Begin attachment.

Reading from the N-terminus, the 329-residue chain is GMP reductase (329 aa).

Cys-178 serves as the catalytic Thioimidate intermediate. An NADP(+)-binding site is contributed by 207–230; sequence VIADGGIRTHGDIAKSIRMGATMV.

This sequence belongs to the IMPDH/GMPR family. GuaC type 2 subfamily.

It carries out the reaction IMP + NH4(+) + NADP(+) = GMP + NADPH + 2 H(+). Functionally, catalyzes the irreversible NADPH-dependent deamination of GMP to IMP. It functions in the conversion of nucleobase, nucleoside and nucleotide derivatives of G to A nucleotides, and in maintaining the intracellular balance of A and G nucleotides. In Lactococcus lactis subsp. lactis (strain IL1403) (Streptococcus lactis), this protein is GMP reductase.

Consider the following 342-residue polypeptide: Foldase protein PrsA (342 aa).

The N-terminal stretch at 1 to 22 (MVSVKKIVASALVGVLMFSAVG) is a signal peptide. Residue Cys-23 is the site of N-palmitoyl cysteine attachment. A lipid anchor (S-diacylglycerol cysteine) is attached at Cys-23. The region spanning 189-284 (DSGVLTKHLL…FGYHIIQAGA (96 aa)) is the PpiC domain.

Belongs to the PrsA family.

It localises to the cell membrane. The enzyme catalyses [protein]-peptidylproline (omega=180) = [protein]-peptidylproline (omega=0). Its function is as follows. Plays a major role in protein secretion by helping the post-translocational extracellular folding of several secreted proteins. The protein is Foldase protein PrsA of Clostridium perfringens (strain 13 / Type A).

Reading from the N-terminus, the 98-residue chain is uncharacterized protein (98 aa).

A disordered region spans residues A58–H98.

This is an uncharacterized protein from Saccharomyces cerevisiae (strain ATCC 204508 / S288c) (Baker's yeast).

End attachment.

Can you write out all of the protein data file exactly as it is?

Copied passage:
Reading from the N-terminus, the 329-residue chain is GMP reductase (329 aa).

Cys-178 serves as the catalytic Thioimidate intermediate. An NADP(+)-binding site is contributed by 207–230; sequence VIADGGIRTHGDIAKSIRMGATMV.

This sequence belongs to the IMPDH/GMPR family. GuaC type 2 subfamily.

It carries out the reaction IMP + NH4(+) + NADP(+) = GMP + NADPH + 2 H(+). Functionally, catalyzes the irreversible NADPH-dependent deamination of GMP to IMP. It functions in the conversion of nucleobase, nucleoside and nucleotide derivatives of G to A nucleotides, and in maintaining the intracellular balance of A and G nucleotides. In Lactococcus lactis subsp. lactis (strain IL1403) (Streptococcus lactis), this protein is GMP reductase.

Consider the following 342-residue polypeptide: Foldase protein PrsA (342 aa).

The N-terminal stretch at 1 to 22 (MVSVKKIVASALVGVLMFSAVG) is a signal peptide. Residue Cys-23 is the site of N-palmitoyl cysteine attachment. A lipid anchor (S-diacylglycerol cysteine) is attached at Cys-23. The region spanning 189-284 (DSGVLTKHLL…FGYHIIQAGA (96 aa)) is the PpiC domain.

Belongs to the PrsA family.

It localises to the cell membrane. The enzyme catalyses [protein]-peptidylproline (omega=180) = [protein]-peptidylproline (omega=0). Its function is as follows. Plays a major role in protein secretion by helping the post-translocational extracellular folding of several secreted proteins. The protein is Foldase protein PrsA of Clostridium perfringens (strain 13 / Type A).

Reading from the N-terminus, the 98-residue chain is uncharacterized protein (98 aa).

A disordered region spans residues A58–H98.

This is an uncharacterized protein from Saccharomyces cerevisiae (strain ATCC 204508 / S288c) (Baker's yeast).